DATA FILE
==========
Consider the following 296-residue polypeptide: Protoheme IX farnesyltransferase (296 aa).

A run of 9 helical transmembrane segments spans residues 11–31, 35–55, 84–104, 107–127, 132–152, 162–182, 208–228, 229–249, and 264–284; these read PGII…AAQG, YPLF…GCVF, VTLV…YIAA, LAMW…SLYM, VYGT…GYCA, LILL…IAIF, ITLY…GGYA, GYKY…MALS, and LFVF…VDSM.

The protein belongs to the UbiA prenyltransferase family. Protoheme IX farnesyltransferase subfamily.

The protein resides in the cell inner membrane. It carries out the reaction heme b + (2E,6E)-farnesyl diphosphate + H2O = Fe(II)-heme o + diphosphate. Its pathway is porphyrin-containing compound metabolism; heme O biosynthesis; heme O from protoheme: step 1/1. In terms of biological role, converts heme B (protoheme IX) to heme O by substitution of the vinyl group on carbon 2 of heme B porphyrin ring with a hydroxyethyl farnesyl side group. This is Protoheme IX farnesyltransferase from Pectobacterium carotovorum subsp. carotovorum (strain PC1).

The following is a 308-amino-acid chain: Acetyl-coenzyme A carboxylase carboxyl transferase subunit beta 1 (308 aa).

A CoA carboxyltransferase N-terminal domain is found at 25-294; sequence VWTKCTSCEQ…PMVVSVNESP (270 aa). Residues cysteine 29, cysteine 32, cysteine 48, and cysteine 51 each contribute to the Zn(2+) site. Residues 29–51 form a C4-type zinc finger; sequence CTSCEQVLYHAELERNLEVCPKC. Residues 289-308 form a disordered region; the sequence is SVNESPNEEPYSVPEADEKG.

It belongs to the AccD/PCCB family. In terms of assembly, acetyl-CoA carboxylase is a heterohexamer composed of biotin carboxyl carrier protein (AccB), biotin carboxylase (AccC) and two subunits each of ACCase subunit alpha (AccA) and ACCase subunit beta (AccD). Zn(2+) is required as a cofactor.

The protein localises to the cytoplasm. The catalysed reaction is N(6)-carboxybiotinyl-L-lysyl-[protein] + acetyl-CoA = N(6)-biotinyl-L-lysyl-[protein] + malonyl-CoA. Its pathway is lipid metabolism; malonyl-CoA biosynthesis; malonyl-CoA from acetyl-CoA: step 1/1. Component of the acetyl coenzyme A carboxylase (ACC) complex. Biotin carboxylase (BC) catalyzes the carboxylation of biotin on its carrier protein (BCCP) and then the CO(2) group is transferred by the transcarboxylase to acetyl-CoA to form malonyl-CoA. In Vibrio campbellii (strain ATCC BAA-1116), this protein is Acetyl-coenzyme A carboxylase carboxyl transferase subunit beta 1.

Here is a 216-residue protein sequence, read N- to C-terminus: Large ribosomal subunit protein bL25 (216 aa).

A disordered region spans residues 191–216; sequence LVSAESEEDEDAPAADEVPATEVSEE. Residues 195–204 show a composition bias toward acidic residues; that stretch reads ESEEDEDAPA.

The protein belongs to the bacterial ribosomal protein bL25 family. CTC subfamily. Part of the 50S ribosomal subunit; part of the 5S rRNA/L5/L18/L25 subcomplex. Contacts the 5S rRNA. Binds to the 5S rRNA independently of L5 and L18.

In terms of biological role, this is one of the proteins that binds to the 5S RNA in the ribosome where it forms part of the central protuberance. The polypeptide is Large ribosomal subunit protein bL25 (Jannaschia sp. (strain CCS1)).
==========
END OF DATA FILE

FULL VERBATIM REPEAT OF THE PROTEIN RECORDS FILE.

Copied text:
Consider the following 296-residue polypeptide: Protoheme IX farnesyltransferase (296 aa).

A run of 9 helical transmembrane segments spans residues 11–31, 35–55, 84–104, 107–127, 132–152, 162–182, 208–228, 229–249, and 264–284; these read PGII…AAQG, YPLF…GCVF, VTLV…YIAA, LAMW…SLYM, VYGT…GYCA, LILL…IAIF, ITLY…GGYA, GYKY…MALS, and LFVF…VDSM.

The protein belongs to the UbiA prenyltransferase family. Protoheme IX farnesyltransferase subfamily.

The protein resides in the cell inner membrane. It carries out the reaction heme b + (2E,6E)-farnesyl diphosphate + H2O = Fe(II)-heme o + diphosphate. Its pathway is porphyrin-containing compound metabolism; heme O biosynthesis; heme O from protoheme: step 1/1. In terms of biological role, converts heme B (protoheme IX) to heme O by substitution of the vinyl group on carbon 2 of heme B porphyrin ring with a hydroxyethyl farnesyl side group. This is Protoheme IX farnesyltransferase from Pectobacterium carotovorum subsp. carotovorum (strain PC1).

The following is a 308-amino-acid chain: Acetyl-coenzyme A carboxylase carboxyl transferase subunit beta 1 (308 aa).

A CoA carboxyltransferase N-terminal domain is found at 25-294; sequence VWTKCTSCEQ…PMVVSVNESP (270 aa). Residues cysteine 29, cysteine 32, cysteine 48, and cysteine 51 each contribute to the Zn(2+) site. Residues 29–51 form a C4-type zinc finger; sequence CTSCEQVLYHAELERNLEVCPKC. Residues 289-308 form a disordered region; the sequence is SVNESPNEEPYSVPEADEKG.

It belongs to the AccD/PCCB family. In terms of assembly, acetyl-CoA carboxylase is a heterohexamer composed of biotin carboxyl carrier protein (AccB), biotin carboxylase (AccC) and two subunits each of ACCase subunit alpha (AccA) and ACCase subunit beta (AccD). Zn(2+) is required as a cofactor.

The protein localises to the cytoplasm. The catalysed reaction is N(6)-carboxybiotinyl-L-lysyl-[protein] + acetyl-CoA = N(6)-biotinyl-L-lysyl-[protein] + malonyl-CoA. Its pathway is lipid metabolism; malonyl-CoA biosynthesis; malonyl-CoA from acetyl-CoA: step 1/1. Component of the acetyl coenzyme A carboxylase (ACC) complex. Biotin carboxylase (BC) catalyzes the carboxylation of biotin on its carrier protein (BCCP) and then the CO(2) group is transferred by the transcarboxylase to acetyl-CoA to form malonyl-CoA. In Vibrio campbellii (strain ATCC BAA-1116), this protein is Acetyl-coenzyme A carboxylase carboxyl transferase subunit beta 1.

Here is a 216-residue protein sequence, read N- to C-terminus: Large ribosomal subunit protein bL25 (216 aa).

A disordered region spans residues 191–216; sequence LVSAESEEDEDAPAADEVPATEVSEE. Residues 195–204 show a composition bias toward acidic residues; that stretch reads ESEEDEDAPA.

The protein belongs to the bacterial ribosomal protein bL25 family. CTC subfamily. Part of the 50S ribosomal subunit; part of the 5S rRNA/L5/L18/L25 subcomplex. Contacts the 5S rRNA. Binds to the 5S rRNA independently of L5 and L18.

In terms of biological role, this is one of the proteins that binds to the 5S RNA in the ribosome where it forms part of the central protuberance. The polypeptide is Large ribosomal subunit protein bL25 (Jannaschia sp. (strain CCS1)).